When I drop off clothes to be dry-cleaned, the person behind the counter greets me by name and immediately types my telephone number into the computer to see if there’s anything for me to pick up. Husband, wife and son greet all repeat customers this way. I marvel at how they remember everyone’s name and phone number. They also do a good job of cleaning, laundering and altering clothes. Two years ago I moved across town. Now I drive past three or four other cleaning establishments to take my clothes to them. Does once a decade qualify as a repeat customer?
Great customer service. Repeat customers are the most obvious benefit of establishing this type of positive relationship. Unfortunately, it’s not something that will work for home inspectors, whose customers may need their service only every five or ten years, and then only if they buy a home in the same area.
Nevertheless, many home inspectors have figured out how to adapt the idea of building relationships, which is so successful for my dry cleaner, to something that works for them. Making word of mouth work for you
As a customer, what’s the next best thing to doing business with someone you have a relationship with? It’s doing business with someone who had a relationship with a trusted friend, family member or business associate.
Call it trolling for referrals, call it networking or just call it good business—word of mouth about positive experiences keeps the phone ringing and the calendar full.
Savvy inspectors are aware that buyers, sellers and real estate professionals come away from every inspection with an opinion about the inspector’s technical expertise and service. They see every interaction with buyers homeowners and real estate professionals as an opportunity to build a mini-relationship based on respect and satisfaction. The home inspector who treats all the parties involved in the transaction with courtesy and respect earns the reputation of being a true professional — someone who deserves to be recommended. Discourtesy can be disastrous
Discourteous behavior leads to a different reputation. According to the U.S. Small Business Administration:
“When they (customers) are displeased, even by a small disappointment or discourteous word, various surveys have revealed that customers tell from seven to 11 people about their dissatisfaction.
“Critical to keeping customers happy is understanding them and the way they think.
For example, customers do business on the basis of emotional desire: they want what they want — when they want it. Customers also tend to gravitate toward a company or group of people they like.”
With this in mind, the SBC suggests, “Conduct your own survey. Profit from the ideas, suggestions and complaints of your present and former customers. Talk and meet with your customers. Ask questions. Learn their attitudes, what they want and what they dislike.” Consider emotion as well as intellect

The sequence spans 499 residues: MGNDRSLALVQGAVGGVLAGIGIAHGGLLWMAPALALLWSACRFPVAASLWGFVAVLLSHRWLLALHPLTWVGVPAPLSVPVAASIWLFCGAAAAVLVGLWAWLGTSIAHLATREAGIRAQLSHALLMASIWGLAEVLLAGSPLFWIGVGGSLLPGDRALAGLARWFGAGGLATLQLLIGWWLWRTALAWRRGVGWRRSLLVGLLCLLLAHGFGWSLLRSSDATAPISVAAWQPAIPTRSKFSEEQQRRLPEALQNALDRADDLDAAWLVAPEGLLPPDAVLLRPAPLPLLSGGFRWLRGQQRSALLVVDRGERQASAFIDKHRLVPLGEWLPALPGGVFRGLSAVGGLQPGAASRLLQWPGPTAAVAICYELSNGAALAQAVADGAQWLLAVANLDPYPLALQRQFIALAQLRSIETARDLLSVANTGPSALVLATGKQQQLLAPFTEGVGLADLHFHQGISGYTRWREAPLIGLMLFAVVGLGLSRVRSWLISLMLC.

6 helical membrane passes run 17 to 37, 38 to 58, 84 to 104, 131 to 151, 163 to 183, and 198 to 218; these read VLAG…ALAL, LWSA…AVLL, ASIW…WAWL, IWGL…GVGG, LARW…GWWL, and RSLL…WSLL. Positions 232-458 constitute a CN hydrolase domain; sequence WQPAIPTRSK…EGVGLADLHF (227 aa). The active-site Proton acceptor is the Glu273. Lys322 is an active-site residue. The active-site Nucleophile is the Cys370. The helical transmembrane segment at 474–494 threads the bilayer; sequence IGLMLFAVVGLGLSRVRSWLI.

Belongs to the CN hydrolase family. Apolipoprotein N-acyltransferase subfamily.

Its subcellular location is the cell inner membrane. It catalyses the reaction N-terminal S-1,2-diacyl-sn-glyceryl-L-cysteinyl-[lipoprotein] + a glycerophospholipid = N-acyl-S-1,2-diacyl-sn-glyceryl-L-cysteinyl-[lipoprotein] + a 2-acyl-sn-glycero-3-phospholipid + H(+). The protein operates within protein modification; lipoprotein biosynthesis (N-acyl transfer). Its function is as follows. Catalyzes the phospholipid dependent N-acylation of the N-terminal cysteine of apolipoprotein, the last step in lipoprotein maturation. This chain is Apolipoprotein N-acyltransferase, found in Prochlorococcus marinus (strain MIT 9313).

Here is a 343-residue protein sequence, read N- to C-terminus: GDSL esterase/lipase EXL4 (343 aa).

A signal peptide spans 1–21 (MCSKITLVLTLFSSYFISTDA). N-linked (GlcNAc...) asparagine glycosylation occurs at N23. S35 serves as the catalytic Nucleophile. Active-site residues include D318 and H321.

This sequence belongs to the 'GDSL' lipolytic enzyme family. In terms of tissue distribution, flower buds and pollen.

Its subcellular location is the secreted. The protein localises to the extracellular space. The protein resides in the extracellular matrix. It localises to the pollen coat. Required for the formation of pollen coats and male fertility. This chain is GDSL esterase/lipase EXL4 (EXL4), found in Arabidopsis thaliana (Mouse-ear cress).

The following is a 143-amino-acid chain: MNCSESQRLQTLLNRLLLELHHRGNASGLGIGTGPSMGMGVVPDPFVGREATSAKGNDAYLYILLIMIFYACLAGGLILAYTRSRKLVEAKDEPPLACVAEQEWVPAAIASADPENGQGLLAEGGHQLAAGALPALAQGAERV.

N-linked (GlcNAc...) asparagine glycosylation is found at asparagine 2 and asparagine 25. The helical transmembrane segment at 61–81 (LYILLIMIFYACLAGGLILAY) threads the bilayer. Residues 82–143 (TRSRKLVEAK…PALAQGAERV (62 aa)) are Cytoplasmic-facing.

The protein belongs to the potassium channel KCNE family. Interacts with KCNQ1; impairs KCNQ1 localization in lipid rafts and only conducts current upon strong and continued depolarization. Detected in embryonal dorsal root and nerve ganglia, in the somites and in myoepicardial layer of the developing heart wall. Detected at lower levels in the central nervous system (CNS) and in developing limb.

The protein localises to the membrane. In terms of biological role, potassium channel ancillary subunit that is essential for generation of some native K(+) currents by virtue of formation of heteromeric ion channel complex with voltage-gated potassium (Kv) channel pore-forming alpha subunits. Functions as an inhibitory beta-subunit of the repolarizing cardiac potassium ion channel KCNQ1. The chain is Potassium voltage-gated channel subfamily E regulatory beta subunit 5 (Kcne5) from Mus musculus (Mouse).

In other words, learn to recognize the emotional elements, as well as the intellectual factors, that establish satisfying short-term relationships with customers — relationships that will help them recall their inspection experience favorably when relatives, friends or clients need a home inspector. Taking advantage of every opportunity
For the most part, home inspectors build relationships with buyers and real estate transaction professionals. ASHI Member Matt Bradfeldt is among the growing number of home inspectors who recognize that homeowners also have opinions about the people who inspect their homes for homebuyers. If this is so, why take the chance of creating a negative attitude when you have the opportunity to create a positive one?
As the general manager and technical director for Premier Inspectors of America, Inc. in Phoenix, Arizona, Bradfeldt says his company leaves a table tent with the company logo, contact information, the offer of a 10 percent discount for future services on one side, and the following message on the other:
“Thank you for allowing us into your home. In the process of the inspection, the HVAC system, plumbing system and electrical systems were all operated. We strive to return all items in the home to the way we found them, and apologize if we overlooked anything. Please check your thermostat setting and GFCI outlets to ensure that we have not forgotten anything.
Please remember Premier Inspectors of America, Inc. for your future inspection needs.”
Bradfeldt’s company is taking full advantage of every opportunity to build relationships. The thank you notes recognize the emotional involvement of current homeowners who are making their homes available for the inspection.
It’s the foundation for The ASHI Experience. Every interaction with buyers, homeowners and real estate professionals is an opportunity to build a mini-relationship based on professional competency and courteous service. There’s no reason to try to remember every customer’s name and phone number, but there can be value in establishing mini-relationships because:
There’s nothing better for business than word of mouth about positive experiences.